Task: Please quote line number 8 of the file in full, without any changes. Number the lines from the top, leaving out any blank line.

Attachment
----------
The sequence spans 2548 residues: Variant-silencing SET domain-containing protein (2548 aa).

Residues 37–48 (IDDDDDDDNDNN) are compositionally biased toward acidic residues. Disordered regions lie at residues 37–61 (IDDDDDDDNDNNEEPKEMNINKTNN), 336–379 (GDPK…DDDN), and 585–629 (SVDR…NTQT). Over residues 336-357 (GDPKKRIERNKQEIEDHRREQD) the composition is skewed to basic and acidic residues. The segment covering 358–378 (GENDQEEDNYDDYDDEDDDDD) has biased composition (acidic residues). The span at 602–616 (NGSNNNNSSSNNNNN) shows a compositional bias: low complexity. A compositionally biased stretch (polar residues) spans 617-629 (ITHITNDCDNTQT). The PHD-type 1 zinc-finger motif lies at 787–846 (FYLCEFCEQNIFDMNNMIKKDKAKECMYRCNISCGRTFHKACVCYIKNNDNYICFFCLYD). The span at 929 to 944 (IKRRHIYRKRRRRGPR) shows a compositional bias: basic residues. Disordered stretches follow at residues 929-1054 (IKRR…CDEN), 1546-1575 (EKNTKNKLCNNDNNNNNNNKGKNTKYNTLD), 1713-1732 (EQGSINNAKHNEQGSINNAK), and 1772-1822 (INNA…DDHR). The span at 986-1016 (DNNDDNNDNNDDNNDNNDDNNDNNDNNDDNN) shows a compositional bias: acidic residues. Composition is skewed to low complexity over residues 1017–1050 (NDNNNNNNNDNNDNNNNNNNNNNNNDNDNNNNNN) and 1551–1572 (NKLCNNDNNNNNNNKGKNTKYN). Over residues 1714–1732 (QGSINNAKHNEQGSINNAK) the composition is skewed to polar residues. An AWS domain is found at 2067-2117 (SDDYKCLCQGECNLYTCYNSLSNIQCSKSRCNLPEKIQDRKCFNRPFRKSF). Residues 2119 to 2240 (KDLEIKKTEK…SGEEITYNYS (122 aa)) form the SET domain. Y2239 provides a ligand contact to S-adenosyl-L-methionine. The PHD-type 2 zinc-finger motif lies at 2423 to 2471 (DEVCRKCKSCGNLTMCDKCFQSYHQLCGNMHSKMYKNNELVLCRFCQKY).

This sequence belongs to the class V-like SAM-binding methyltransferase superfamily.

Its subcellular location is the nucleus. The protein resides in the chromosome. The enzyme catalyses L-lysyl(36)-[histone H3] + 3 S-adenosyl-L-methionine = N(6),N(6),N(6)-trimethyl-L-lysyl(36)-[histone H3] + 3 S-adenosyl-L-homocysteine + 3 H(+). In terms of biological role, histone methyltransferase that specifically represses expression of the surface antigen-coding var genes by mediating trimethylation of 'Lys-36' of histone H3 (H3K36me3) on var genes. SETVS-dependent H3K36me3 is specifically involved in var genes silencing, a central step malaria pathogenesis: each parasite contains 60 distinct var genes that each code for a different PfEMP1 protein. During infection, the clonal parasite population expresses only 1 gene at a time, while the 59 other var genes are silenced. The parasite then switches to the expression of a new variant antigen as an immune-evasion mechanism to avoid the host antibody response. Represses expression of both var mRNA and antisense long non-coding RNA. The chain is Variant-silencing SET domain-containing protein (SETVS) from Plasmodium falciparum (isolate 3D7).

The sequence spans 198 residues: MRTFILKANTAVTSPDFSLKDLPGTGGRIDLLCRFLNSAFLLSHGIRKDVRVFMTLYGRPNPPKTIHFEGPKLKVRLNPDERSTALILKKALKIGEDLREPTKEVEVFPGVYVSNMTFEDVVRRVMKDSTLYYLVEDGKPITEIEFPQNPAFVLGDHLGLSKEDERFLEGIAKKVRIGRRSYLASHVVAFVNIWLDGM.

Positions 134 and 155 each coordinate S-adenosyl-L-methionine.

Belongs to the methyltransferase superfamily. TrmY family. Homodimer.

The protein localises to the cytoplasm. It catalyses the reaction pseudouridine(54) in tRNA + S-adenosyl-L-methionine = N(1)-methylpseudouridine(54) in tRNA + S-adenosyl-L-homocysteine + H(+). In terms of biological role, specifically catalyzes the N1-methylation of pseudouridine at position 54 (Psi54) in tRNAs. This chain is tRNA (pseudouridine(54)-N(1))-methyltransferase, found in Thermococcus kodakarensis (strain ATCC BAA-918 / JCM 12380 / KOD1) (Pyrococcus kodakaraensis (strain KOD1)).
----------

The protein localises to the cytoplasm. It catalyses the reaction pseudouridine(54) in tRNA + S-adenosyl-L-methionine = N(1)-methylpseudouridine(54) in tRNA + S-adenosyl-L-homocysteine + H(+). In terms of biological role, specifically catalyzes the N1-methylation of pseudouridine at position 54 (Psi54) in tRNAs. This chain is tRNA (pseudouridine(54)-N(1))-methyltransferase, found in Thermococcus kodakarensis (strain ATCC BAA-918 / JCM 12380 / KOD1) (Pyrococcus kodakaraensis (strain KOD1)).